MANILA, Philippines - The government intends to seek more foreign grants and aid for the rehabilitation and reconstruction of towns and cities devastated by Super Typhoon Yolanda.
It is scheduling before the end of the year a donor pledging session where multilateral agencies like the World Bank and Asian Development Bank (ADB) and foreign governments would be invited, according to Budget Secretary Florencio Abad. “This will allow us to get more loans and grants,” he said.
The planned pledging conference is similar to a forum organized by the administration of the late President Corazon Aquino shortly after many Central Luzon communities were flattened by the eruption of Mount Pinatubo in 1991.
Mrs. Aquino subsequently created a commission to manage the funds and the rebuilding of Central Luzon.
Abad did not say how much the nation intends to raise from the planned donor pledging session.
However, he said the World Bank has already offered nearly $1 billion in “much more concessional than the usually concessional loans.”
“Repayment will be at least 30 years and the loans will carry an interest rate of less than one percent (per year). This means that they will be more in the nature of grants than loans,” he told congressmen.
He said the ADB, on the other hand, has offered $500 million in loans and $23 million in grants.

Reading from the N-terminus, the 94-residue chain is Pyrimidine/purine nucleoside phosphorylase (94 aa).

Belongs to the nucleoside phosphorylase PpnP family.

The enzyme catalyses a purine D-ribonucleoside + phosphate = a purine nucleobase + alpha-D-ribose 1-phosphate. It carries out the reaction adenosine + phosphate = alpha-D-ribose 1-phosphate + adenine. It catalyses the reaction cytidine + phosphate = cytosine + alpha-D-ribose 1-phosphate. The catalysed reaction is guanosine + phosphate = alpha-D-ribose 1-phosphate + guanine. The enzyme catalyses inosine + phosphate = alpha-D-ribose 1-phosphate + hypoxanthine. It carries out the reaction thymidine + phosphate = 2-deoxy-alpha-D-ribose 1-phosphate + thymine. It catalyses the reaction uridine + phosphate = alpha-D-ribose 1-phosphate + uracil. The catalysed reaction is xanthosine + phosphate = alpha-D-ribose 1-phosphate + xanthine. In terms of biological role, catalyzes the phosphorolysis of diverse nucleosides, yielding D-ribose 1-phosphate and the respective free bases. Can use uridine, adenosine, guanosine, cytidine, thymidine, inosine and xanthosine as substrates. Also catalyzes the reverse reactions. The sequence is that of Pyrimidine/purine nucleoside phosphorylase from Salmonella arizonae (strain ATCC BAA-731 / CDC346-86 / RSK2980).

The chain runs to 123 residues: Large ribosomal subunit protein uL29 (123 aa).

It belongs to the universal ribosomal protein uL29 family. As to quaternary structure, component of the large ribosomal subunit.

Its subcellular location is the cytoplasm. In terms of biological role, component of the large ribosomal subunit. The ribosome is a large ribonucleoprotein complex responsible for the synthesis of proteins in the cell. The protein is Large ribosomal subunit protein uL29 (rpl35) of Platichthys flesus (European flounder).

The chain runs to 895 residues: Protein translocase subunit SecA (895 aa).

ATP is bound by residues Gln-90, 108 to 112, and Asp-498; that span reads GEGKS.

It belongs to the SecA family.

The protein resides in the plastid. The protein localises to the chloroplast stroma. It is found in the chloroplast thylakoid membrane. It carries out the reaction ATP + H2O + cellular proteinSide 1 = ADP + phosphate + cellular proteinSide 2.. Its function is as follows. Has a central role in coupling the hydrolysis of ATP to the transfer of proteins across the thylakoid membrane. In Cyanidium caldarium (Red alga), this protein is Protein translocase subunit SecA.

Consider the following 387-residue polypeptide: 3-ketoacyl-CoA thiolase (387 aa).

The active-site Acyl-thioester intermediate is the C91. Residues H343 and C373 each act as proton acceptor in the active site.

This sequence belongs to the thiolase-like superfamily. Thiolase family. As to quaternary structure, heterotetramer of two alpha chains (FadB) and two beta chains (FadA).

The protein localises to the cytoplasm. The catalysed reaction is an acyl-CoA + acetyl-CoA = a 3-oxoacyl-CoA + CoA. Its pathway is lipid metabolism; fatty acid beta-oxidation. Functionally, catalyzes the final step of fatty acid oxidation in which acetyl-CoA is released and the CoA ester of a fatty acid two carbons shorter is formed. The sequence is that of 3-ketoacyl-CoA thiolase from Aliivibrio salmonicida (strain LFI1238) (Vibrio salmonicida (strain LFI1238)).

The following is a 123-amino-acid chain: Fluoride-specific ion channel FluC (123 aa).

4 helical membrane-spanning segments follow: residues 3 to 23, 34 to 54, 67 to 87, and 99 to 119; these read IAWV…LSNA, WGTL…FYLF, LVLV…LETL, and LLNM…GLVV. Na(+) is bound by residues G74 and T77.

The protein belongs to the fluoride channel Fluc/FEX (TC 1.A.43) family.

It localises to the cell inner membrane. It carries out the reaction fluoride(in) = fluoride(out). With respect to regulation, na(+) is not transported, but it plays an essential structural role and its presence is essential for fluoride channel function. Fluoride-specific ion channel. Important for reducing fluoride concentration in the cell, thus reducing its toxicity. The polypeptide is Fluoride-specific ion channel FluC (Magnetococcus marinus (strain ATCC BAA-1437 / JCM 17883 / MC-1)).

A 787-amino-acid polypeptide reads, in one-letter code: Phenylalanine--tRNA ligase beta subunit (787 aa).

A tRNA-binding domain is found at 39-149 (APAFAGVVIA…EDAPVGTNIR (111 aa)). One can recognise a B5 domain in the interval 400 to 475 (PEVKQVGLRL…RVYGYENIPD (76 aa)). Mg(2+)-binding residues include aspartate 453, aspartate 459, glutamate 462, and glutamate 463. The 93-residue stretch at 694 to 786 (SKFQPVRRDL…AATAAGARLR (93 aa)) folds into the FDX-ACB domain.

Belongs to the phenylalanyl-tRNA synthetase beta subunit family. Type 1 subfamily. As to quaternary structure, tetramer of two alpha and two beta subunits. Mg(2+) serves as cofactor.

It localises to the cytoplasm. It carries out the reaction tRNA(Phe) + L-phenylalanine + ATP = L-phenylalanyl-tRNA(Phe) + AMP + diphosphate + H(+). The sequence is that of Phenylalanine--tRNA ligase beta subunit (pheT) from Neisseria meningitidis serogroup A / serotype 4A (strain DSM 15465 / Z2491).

“Together, the World Bank and ADB offers would amount to P66 billion at P43 to the dollar,” he said.
He said foreign assistance that has arrived in the country for typhoon victims is mostly in kind and in the form of relief goods rather than in cash.
He stressed that the government would need cash for the rehabilitation and reconstruction program, which he pointed out would take years to finish.
National agencies involved in such program have proposed a funding of P109 billion.
President Aquino has authorized the use of an additional P39 billion for relief and rebuilding efforts.
Abad said distribution of relief goods would continue to “its fullest extent” up to the end of the year, but would start to “taper off” in January.
He said the government would then focus on providing typhoon victims with means of livelihood and rebuilding their communities.
On Thursday, Abad, Foreign Secretary Albert del Rosario, Finance Secretary Cesar Purisima and Socioeconomic Planning Secretary Arsenio Balisacan met with an initial group of representatives of prospective foreign donors to brief them on the rehabilitation program and its funding requirements.
At the House of Representatives, members of the so-called independent bloc urged Malacañang yesterday to create a special “multi-currency” treasury account for all donations for calamity victims coming from foreign governments and private organizations.
“The public is calling for transparency and accountability, and concerns have been raised regarding the possibility of such donations being utilized for projects not related to relief and rehabilitation efforts for victims of Typhoon Yolanda and other calamities or worse, that the donations might be spent on some other unrelated purposes,” Leyte Rep. Ferdinand Martin Romualdez, the acknowledged leader of the bloc, said.
Western Samar Rep. Mel Senen Sarmiento, for his part, urged prospective donors to give cash instead of goods because of the varying requirements of the various devastated areas.